China’s 4th Industrial Revolution rattles US tech stocks

BYD’s $11,400 electrical vehicle, Huawei’s progress in enterprise resource planning software hurt Tesla & Cisco

A brand new electric car for $11,700? The Seagull impresses NASDAQ, sending Tesla shares down. Photo: Move Electric

Two of the worst-performing US tech stocks this week – Cisco and Tesla – have something in common: Both ran into a buzz-saw of Chinese competition. At the New York opening April 21, Telsa had lost more than 12% during the week and Cisco more than 8.1%.

Tesla’s Chinese competitor BYD announced an $11,400 electrical vehicle, a challenge to Tesla’s lowest-cost offering at about $33,000.

And Huawei announced that it had shifted to its home-grown enterprise resource planning (ERP) software, after  US sanctions in 2019 cut off its access to American systems. Huawei competes with Cisco in wireless local area networks (LAN’s), Ethernet switchesrouters and other communications technology.

BYD’s 78,000 Yuan ($11,400) Seagull EV, which offers a 300-mile radius and acceleration of 0 to 60 mph in five seconds, stole the show at last week’s Shanghai auto fair, according to industry websites. That’s half the base price of the Nissan Leaf or the Chevy Bolt, making the Seagull the world’s cheapest electric vehicle – possibly, the Ford Model T of the 21st century. BYD says it will export 300,000 vehicles this year, a six-fold increase over 2022.

China produced 27 million cars in 2022, compared with 10 million in the United States, 7.8 million in Japan, 5.5 million in India and 3.7 million each in South Korea and Germany. With nearly US $3 trillion in revenues, the automotive sector is by far the world’s largest manufacturing industry.

China’s carmakers are a national laboratory for so-called Fourth Industrial Revolution technologies, and China’s dominance in batteries for electric vehicles provides an added advantage. The combination of robotics and artificial intelligence, including quality control and preventive maintenance, may collapse the cost structure of automotive production, and China is far ahead of the rest of the world in this sphere.

According to a Huawei spokesperson, 6,000 dedicated 5G networks already have been installed in Chinese factories. The high information capacity and quick response time of 5G enable AI applications in manufacturing – for example, transmitting very large numbers of images to the Cloud for real-time processing to improve quality control. Huawei is introducing so-called 5.5G, an enhancement that increases information throughput by a third, because AI applications already are straining the capacity of 5G systems.

BYD’s inexpensive Seagull is an augury of change. The average new US car costs $48,000, about the same as the average annual disposable income. The $11,400 sticker price for the new BYD offering is slightly less than the average disposable income in China and slightly more than the $7,000 disposable income in Brazil.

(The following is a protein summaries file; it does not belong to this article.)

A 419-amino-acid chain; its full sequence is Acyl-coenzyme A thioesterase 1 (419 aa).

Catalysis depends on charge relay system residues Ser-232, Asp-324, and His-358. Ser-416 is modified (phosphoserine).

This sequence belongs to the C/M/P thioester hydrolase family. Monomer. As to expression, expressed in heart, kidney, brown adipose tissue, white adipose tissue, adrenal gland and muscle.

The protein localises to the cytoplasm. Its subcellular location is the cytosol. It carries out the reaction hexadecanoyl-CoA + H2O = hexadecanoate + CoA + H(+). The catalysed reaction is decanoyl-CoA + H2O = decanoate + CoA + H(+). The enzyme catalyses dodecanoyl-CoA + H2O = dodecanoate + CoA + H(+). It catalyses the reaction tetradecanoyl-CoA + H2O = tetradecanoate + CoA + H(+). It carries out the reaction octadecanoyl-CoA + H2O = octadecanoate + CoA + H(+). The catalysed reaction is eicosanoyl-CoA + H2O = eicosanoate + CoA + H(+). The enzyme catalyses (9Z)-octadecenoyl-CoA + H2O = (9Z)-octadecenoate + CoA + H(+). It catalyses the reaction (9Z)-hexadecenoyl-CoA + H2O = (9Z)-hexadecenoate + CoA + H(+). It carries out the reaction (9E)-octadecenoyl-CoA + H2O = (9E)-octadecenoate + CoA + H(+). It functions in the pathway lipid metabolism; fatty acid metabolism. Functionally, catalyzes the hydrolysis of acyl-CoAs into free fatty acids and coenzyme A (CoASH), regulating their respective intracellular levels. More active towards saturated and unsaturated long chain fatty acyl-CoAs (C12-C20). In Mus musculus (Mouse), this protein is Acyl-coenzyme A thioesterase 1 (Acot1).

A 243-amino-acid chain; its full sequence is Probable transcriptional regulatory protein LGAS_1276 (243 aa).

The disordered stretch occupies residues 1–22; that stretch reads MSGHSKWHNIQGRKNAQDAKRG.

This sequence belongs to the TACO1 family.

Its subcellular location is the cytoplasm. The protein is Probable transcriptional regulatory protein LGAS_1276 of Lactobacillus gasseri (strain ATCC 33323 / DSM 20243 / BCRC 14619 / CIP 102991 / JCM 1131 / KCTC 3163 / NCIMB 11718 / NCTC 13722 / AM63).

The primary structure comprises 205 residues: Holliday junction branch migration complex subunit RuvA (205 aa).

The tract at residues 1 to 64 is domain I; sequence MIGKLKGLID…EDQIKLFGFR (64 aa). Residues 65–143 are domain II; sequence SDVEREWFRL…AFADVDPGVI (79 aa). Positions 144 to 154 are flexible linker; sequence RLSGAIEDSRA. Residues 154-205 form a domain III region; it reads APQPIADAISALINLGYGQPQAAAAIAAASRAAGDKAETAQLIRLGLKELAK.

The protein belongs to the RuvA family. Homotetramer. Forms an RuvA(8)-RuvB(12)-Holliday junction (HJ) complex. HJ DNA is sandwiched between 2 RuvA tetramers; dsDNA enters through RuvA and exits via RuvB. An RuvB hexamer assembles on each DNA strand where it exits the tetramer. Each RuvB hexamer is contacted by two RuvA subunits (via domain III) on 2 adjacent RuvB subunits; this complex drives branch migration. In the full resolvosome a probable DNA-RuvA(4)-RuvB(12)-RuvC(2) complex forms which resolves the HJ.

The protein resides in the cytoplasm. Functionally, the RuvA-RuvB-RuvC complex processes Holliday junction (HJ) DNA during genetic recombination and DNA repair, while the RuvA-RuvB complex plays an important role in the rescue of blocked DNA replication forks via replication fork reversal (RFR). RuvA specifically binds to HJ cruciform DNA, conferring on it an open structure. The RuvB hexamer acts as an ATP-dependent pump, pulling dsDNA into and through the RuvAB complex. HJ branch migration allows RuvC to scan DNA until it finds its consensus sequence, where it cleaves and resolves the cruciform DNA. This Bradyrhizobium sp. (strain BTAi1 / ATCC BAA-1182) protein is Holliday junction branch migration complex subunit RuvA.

Industry 4.0 manufacturing could collapse the cost of entry-level vehicles to the point that average families in the Global South can afford them, the way Henry Ford’s assembly line put the Model T in the reach of the average American family in 1907.

China’s exports jumped 14% year-over-year in March, led by a 35% rise in exports to Southeast Asia with digital and physical infrastructure at the top of the list. If China succeeds in collapsing the cost structure of manufacturing, its export market will continue to expand as well as corporate operations overseas. BYD for example is trying to take over Ford’s abandoned Bahia plant in Brazil.

With its vast economies of scale, China may achieve cost efficiencies that put the auto industry of developed markets at risk. It is catching up with the United States in some of America’s remaining pockets of excellence, including enterprise software.

Huawei’s announcement of its homegrown ERP system illustrates the risk of technology boycotts. Dependent on American software until 2019, Huawei now has a system, “MetaERP,” that it can sell competitively, taking market share away from America’s Oracle and Germany’s SAP.

On April 20, Huawei held an award ceremony at its Dongguan facility for the Meta ERP team, under the rubric, “Heroes Fighting to Cross the Dadu River,” according to a company press release. That refers to the 1935 Battle of Luding Bridge, a victory by outnumbered Communist forces pursued by the Nationalist Army during the Long March.

Analogies to China’s civil war abound in the country’s business writing. China’s semiconductor industry, the main target of US technology controls, will dominate the production of mature nodes (14 nanometers and wider, according to “Observer” columnist Chen Feng. By out-competing the West in the mature segment of the market, China will position itself to challenge them in the high-end segment of the market.

Chen Feng wrote in February: “Mid-to-low-end chips are still profitable, but China will not be satisfied with this market segment. Instead, it will rely on mid-to-low-end chips to bootstrap high-end chips. This is a sustainable development. China’s steel industry, which crushes the world, was built in this way. Whether it was the era of the Revolutionary War [China’s civil war] or the world economy, encircling the cities from the countryside was China’s most successful experience.”

Power, it seems, flows from a broadband base station, if not from the barrel of a gun.

April 30, 2023 | Comments »

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